6. Sound sleep
When Prince Harry was spotted sporting a sleep-tracking Oura ring on the Royal tour of Australia at the end of 2018, tip-top shuteye was instantly on this year’s agenda.
Going hand in hand with JOMO, above, good old-fashioned rest really is the best medicine but, while Harry’s high-tech, health-tracking jewellery may improve sleep for princely jet-setters between time zones, the rest of us are more at risk of ‘social jet lag’, which happens when we binge-sleep on weekends.
MetroNaps CEO Christopher Lindholst suggests going to bed and waking up at the same time every day - yes, even on Sundays! - to combat the significant stress that drastic sleep changes can cause.
A long nap on Saturday and Sunday afternoons is, he suggests, the answer, aiming for a full sleep cycle of about 90 minutes.
7. Wild camping
Ah camping; that Great Outdoors getaway that sees you lined up in regimented rows on manicured grass with all the other get-awayers. If the hum of the tent next door’s mini-fridge keeps you awake at night, try pitching up literally in the middle of nowhere for a more authentic ‘wild’ camp.
Permitted in Scotland, wild camping isn’t strictly legal in England and Wales, but many landowners and some national parks will let you camp discreetly as long as you’re respectful and leave no trace (that includes your, um, waste, by the way).
8. Energy healing
Dating back thousands of years and hot for 2019, energy healing is a holistic practice that claims to remove mental blocks and physical pain.
According to London-based energy healer Master Oh, the human energy Qi allows communication between our cells and organs and is vital to our wellbeing.
Master Oh teaches clients to cultivate a ‘beautiful mind’ by offering a range of treatments for conditions including fatigue, pain, digestive issues and insomnia, as well as energy clearing for your home or business!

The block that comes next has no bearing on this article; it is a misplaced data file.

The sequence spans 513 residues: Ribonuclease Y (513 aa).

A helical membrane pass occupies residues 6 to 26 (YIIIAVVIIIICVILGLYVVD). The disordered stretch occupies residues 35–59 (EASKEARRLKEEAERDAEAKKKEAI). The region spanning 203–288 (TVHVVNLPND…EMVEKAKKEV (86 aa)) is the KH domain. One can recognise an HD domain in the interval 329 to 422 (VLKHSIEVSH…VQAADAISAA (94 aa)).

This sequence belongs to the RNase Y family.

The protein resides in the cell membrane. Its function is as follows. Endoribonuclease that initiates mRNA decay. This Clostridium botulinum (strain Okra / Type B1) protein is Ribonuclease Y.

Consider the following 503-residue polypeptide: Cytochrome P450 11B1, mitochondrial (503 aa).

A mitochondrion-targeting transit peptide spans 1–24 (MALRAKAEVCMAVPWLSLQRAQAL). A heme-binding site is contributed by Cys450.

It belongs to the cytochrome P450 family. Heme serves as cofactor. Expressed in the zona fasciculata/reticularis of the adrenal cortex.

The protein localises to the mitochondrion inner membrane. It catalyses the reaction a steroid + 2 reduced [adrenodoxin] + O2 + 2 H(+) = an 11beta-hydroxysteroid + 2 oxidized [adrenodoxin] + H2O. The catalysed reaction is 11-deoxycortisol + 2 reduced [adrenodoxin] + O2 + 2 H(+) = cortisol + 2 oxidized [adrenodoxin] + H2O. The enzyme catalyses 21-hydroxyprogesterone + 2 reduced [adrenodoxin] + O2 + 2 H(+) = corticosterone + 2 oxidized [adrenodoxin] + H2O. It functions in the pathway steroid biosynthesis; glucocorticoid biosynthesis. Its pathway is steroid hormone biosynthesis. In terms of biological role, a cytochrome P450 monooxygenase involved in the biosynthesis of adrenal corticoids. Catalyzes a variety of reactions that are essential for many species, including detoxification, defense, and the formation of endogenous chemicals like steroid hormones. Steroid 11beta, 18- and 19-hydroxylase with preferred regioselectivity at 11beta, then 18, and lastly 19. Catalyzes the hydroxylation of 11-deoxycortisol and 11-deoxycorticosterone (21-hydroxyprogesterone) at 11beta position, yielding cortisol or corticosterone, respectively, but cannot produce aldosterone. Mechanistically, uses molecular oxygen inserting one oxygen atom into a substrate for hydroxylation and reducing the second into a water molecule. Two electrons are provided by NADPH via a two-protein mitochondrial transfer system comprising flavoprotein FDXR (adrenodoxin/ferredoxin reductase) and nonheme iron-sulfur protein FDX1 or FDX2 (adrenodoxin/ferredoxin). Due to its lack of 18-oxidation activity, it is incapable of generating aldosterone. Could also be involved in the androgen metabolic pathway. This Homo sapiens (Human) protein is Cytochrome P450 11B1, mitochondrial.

If you thought rounders had been relegated to the 1980s’ schoolyard, it’s back - with a true millennial makeover. Remember what it was like to race around all the bases, or to catch your friend out?
Thanks to Rounders England you can recreate the fun at Rounderfest, a series of standalone contests open to all. Spokesman Dan Newton said: “You don’t have to be the fittest, the youngest or the most athletic - you just have to go out and play!”
10. Forest bathing
The Japanese art of forest bathing, known as shinrin-yoku, brings new meaning to walking in the woods.
Studies in Japan show that connecting with the sights, sounds and scents of the forest helps to reduce stress, depression and sleeplessness, while improving blood pressure, boosting our immune system and simply increasing happiness!
Three Kyoto hotspots are the Arashiyama Bamboo Grove, the Kifune-jinja Shrine and the cedars and cypresses of Keihoku but, if Japan’s a bit of a stretch, you could more easily try Keldy in Yorkshire, the Forest of Dean or Castlewellan in County Down.
If you want to be authentic and try forest bathing in Japan, we’ve got a bumper guide to travelling to Japan through the seasons.